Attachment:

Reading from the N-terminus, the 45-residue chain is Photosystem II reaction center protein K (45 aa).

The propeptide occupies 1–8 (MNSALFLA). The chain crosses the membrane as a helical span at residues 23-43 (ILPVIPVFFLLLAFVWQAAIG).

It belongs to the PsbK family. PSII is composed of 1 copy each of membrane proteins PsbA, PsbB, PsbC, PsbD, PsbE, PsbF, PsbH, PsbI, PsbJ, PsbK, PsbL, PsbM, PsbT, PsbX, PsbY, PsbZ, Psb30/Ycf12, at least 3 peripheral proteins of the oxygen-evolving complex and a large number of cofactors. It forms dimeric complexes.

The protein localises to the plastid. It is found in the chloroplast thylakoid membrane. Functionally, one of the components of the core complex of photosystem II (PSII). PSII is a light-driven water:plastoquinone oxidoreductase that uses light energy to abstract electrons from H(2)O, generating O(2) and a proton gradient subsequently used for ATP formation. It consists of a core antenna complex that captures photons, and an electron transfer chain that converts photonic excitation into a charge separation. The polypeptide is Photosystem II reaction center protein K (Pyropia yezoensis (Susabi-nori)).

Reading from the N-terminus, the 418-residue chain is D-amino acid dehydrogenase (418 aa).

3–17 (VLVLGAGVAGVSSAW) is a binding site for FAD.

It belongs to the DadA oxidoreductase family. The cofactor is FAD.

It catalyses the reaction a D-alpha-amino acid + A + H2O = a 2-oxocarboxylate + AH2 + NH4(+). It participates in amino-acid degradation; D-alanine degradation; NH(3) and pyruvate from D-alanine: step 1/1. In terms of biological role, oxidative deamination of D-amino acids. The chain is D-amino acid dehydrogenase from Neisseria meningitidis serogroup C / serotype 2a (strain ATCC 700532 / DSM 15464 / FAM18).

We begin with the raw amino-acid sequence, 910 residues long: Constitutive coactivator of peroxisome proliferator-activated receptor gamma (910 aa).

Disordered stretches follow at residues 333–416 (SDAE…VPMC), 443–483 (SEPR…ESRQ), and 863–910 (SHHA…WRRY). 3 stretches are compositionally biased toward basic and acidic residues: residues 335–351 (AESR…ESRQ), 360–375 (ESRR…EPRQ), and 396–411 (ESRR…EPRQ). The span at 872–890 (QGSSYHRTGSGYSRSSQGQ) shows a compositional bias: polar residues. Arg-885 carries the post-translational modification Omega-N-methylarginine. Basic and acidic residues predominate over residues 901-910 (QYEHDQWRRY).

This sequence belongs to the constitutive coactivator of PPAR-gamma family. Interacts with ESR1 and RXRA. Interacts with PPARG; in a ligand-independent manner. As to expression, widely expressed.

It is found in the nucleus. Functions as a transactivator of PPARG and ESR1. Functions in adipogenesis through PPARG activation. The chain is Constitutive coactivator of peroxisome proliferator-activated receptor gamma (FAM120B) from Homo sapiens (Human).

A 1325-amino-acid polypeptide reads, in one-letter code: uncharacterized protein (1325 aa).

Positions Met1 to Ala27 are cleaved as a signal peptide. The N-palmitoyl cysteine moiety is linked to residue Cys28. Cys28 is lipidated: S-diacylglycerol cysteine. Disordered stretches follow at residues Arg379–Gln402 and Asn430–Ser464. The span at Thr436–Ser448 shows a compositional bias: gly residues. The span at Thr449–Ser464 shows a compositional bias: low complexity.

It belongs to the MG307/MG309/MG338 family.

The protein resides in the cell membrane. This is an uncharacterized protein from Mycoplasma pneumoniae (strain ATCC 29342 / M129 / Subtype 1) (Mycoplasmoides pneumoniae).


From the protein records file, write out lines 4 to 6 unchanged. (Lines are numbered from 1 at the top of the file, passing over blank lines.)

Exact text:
The protein localises to the plastid. It is found in the chloroplast thylakoid membrane. Functionally, one of the components of the core complex of photosystem II (PSII). PSII is a light-driven water:plastoquinone oxidoreductase that uses light energy to abstract electrons from H(2)O, generating O(2) and a proton gradient subsequently used for ATP formation. It consists of a core antenna complex that captures photons, and an electron transfer chain that converts photonic excitation into a charge separation. The polypeptide is Photosystem II reaction center protein K (Pyropia yezoensis (Susabi-nori)).

Reading from the N-terminus, the 418-residue chain is D-amino acid dehydrogenase (418 aa).

3–17 (VLVLGAGVAGVSSAW) is a binding site for FAD.